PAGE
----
As a life-long Christian and a guy whose professional background and training is in ministry, my life has been one that is deeply rooted in faith. From the moment I get up in the morning, till I hit the hay at night, faith in God and living a life in response to it is the underlying focus of all I strive to do…though I certainly fail miserably at times. Spiritually speaking, faith can be defined as a supernatural gift from God. It involves the ability to believe (with the aid of Divine assistance) and then to constructively transform one’s life according to the will of that Higher Power. Living out one’s faith becomes an act of virtue, that is, a habit of positivity and goodness. Faith is also a gift that one must ask (pray) for and then continue to exercise in order to grow stronger and produce good fruit in one’s life. Generically speaking though, one can simply define faith as believing in something without absolute proof or evidence. But make no mistake; faith is put to the test often. It is at times weakened or even lost. Faith grows slowly, but this is for the best. In taking it’s time to develop, it develops strong, like the branches of a mighty Missouri oak, able to withstand even the most violent of storms!
As a passionate, avid outdoorsman, faith is also at the heart and soul of my many pursuits in the wild. And, I would wager to bet it’s the same for all fellow outdoors men and women, whether one realizes it or not, and whether one is a person of religious/spiritual belief or not. Outdoor activities such as fishing, hunting, photography and many others are often tremendous exercises in the virtue of faith…as well as that of hope! Let me give you some examples.
After a deer hunter has put in hours of diligent scouting, carefully positioned tree stands, has strategically designed the perfect game plan and has exhausted every possible avenue of preparation for a potentially successful hunt, all that’s left on opening morning is faith. One is simply left with the hopeful belief that all the parts of the puzzle will come together, that all the preparation will pay off, that one will indeed create their own luck through intense hard work and almost superhuman attention to detail. In the same way, when a fisherman takes to a new body of water, he or she no doubt will spend a fair amount of time studying the water, taking into account the structure, temperature, clarity, etc. One will carefully choose the right lure, fly, or bait and present it as skillfully as possible. But again, in the end, one is only left with the faith that their assumptions and actions, made by means of their reasoning, education, and skill, will ultimately put some fish in the boat or on the stringer. It’s the same for a nature photographer. When heading out to photograph what is supposed to be a beautiful morning sunrise, one can only have faith that the weather report one diligently studied the evening before will be accurate and that a sudden storm won’t blow in and ruin the morning’s photo shoot.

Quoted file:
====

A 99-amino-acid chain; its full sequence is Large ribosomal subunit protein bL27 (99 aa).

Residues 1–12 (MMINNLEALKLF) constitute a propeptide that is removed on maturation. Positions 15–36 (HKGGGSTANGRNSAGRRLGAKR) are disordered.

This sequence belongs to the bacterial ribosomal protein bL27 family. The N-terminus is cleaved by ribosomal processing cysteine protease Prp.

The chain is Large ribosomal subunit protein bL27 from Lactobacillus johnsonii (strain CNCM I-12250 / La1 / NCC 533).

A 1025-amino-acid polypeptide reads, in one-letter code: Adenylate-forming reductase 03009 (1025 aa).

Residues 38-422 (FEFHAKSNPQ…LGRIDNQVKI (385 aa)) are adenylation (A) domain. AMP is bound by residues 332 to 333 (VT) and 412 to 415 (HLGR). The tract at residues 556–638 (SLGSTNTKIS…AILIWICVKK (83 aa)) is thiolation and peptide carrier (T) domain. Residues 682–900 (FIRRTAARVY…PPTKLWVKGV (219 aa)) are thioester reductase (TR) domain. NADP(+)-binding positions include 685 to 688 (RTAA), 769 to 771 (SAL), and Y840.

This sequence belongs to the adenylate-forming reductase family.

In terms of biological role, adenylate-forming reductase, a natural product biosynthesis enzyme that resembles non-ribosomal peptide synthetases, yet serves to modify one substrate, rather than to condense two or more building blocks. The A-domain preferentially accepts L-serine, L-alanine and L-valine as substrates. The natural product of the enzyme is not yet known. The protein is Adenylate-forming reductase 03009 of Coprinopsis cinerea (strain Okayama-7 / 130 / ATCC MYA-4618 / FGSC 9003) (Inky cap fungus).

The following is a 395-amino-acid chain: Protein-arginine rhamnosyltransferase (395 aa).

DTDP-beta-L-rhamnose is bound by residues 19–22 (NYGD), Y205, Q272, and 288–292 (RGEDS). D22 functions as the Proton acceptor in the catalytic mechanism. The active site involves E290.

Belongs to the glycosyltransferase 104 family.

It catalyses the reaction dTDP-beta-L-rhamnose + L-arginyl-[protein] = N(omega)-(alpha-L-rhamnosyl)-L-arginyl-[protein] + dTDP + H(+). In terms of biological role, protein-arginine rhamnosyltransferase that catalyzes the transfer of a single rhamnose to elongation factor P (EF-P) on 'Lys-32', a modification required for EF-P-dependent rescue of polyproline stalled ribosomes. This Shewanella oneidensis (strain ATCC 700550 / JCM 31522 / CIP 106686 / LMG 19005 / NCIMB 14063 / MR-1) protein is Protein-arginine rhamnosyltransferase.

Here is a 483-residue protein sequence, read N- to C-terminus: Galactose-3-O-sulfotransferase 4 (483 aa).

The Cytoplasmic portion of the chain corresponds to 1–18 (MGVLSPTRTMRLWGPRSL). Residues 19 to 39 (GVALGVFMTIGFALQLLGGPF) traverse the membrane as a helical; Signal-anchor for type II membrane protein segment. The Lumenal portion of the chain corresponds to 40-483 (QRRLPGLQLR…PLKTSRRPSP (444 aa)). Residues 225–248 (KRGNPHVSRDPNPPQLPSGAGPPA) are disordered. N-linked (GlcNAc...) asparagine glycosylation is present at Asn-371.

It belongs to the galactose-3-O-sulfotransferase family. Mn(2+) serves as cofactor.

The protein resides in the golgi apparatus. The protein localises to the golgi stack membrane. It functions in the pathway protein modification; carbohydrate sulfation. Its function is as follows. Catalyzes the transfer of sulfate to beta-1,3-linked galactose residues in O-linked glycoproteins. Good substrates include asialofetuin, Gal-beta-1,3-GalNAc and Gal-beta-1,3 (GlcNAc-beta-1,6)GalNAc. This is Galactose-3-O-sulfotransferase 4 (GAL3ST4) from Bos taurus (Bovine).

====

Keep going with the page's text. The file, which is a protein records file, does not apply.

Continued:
In all scenarios of outdoor pursuit, exercising an active faith is at the core of what we do. If one did not strongly believe in the possibility for success, one would be a complete fool to ever take to the woods or water in hopes of filling a tag or a stringer. Even in the age of high-tech trail cameras, 24/7 game surveillance, enticing food plots, scent elimination hoopla, delicious attractants and all the rest, one cannot absolutely prove that the monster ten-point buck, who has been in the same place at the same time for days on end, will make an appearance during the hunt. One can only hunt with faith.